Test Drive: Ford Tourneo Courier 1.0 EcoBoost – Serenity image

Ford has been battling losses for years in its Ford of Europe business, but judging by the model lineup of the second largest US automaker you would immediately look for the problems outside of its car and commercial vehicle range.

Why are we talking about finance when a test drive is involved? Simply because the Tourneo Courier model might have more in common with quarterly revenue sheets and profits then we care to imagine. If we dissect the model in detail, we might find its DNA ramifications span years of strategies by the automaker that has produced some of the best commercial vehicles that are actually used today more often as leisure models. Because the Tourneo Courier is exactly that – a model that has deep commercial roots and actually cares nothing of the segment, instead catering for the needs and desires of every day buyers.

You might think my rationale is a bit complicated once you see the genealogical tree, but actually driving the Tourneo Courier could be more revealing than the Oscar night. The Tourneo Courier is the leisure activity-loving brethren of the commercial Transit Courier model. We all know the Transit name in Europe for decades and lately – thanks to the departure of the E-Series commercial vans – the US buyers also have the chance to fall in “love” with the perfect example of European auto workhorse. Ford has invested so much in the Transit now and introduced so many derivations (besides having different heights and cargo dimensions, I mean) that executives should develop a subbrand for the model. Direct lineage for the Tourneo Courier model alone puts it in contact not only with the Transit Courier but also with the full-size Transit and Transit Custom models. There’s one catch though, both the Transit and Tourneo Courier models are actually based on the Ford B3 platform – which is the one underpinning the Ford Fiesta and B-Max. Also, while the “One Ford” strategy has fought to develop mostly global nameplates, the Tourneo Courier model remains a mostly European affair, being built in Kocaeli, Turkey, by Ford Otosan.

Design, Interior and Gadgets
Built as a true leisure activity vehicle, the Tourneo Courier is a great addition to the Ford minivan lineup – one of the most comprehensive in Europe, encompassing the B-MAX, C-MAX, Grand C-MAX, Galaxy, S-MAX, Tourneo Connect, Grand Tourneo Connect and Tourneo Custom. The Tourneo Courier nevertheless finds its own private space and doesn’t trespass over C-MAX’s domain, for example. If we want to be rude, we could say the Tourneo Courier is the blown out child of a B-MAX/Fiesta minivan marriage. The traits are there – front exterior design mirroring with the necessary scale changes the facelifted Fiesta and an interior dashboard that is shared with the B-MAX. The Tourneo Courier definitely won’t be mistaken in a parking lot by a Fiesta owner but the resemblance has numerous benefits – after all the Fiesta is one of the best selling subcompact cars of all time.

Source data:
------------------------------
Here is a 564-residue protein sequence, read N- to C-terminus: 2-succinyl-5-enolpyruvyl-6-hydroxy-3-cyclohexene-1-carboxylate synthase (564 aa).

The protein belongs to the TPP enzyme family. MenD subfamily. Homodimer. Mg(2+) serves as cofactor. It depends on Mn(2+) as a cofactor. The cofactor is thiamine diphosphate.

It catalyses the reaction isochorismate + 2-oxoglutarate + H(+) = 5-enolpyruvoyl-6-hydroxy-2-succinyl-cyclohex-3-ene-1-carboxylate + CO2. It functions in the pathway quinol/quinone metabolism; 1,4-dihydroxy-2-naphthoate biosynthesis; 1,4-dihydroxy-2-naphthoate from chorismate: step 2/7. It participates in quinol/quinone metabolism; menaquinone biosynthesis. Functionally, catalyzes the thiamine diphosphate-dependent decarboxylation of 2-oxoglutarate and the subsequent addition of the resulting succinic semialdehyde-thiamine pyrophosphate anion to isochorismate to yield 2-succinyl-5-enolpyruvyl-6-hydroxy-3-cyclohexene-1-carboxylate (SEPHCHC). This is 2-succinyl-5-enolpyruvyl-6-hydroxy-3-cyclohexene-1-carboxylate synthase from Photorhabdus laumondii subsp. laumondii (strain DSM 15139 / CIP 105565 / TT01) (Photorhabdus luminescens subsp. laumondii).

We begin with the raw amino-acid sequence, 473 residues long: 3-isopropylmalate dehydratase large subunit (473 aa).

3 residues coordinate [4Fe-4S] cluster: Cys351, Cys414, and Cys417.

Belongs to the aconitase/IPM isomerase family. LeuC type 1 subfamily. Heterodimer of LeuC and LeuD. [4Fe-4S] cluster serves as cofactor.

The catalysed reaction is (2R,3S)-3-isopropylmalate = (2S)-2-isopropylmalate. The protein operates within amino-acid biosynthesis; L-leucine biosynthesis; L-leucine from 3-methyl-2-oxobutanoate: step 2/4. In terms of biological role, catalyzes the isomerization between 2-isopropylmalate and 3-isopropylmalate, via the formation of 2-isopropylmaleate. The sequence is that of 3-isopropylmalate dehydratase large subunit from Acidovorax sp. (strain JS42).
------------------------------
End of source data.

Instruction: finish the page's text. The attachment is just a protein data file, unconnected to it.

Overall, the lines of the car are as simple and straight as they can be – with the front putting it in line with the Ford design of today, the sideline featuring ample windows for an added sense of interior space (not that it needs it, more in a second on that) and the back featuring a fifth huge door that will put you in difficulty in cramped parking spaces. The overall feeling is the Tourneo Courier is not necessarily geared towards sensible families, but rather to recently married couples (who may or may not have a kid or two) that love travel and outdoor activities.

Coming inside you’ll see the design feeling is not entirely true – the Tourneo Courier has all the necessary attributes to make a fine family minivan owner proud. That includes a rear 60/40 split bench seat, Isofix brackets and all the necessary pockets and storage spaces to loose all the toys prepared for a week-long vacation. Before getting inside the driver’s seat, I have to get back to that single-piece fifth door that gives access to the trunk – it’s so hard to wield because it was designed to go down almost to street level, meaning easy loading and offloading. In any case, I fond myself using the two back doors more often when placing small stuff in the trunk – they slide so effortlessly and occupy so little space they’re a joy to use. The downside is they are fitted with “compass”-style windows that won’t go down – the upside is you won’t have to worry about kids doing the doggy-style wind-in your face scenario.

Now, back to the driver’s seat – which is ample and comfortable, with easy positioning thanks to the wheel having both height and depth adjustment. By the way, while the Tourneo Courier is a hair bigger than both the Fiesta five-door and the B-Max minivan, overall interior space (especially in the back) is penalized by the “cab-forward” architecture. That’s because all three models share the same wheelbase – 2489 mm in length. In fact, in the Tourneo Courier I did something I never thought possible for a guy with above average height (a hair more than 185 cm, or 6 feet): I needed to lift my seat a few nudges to see beyond the steering wheel at least a portion of the engine cover, which is something I didn’t need in around 99 percent of cars I drove. The windshield is steeply inclined – adding to the space feeling together with the massive windows – thus making the upper part of the dashboard pretty huge. You’ll get used to it easily but for the entire majority of the review I kept wondering how much space automakers would gain if they don’t stretch the cab-forward idea to its limits.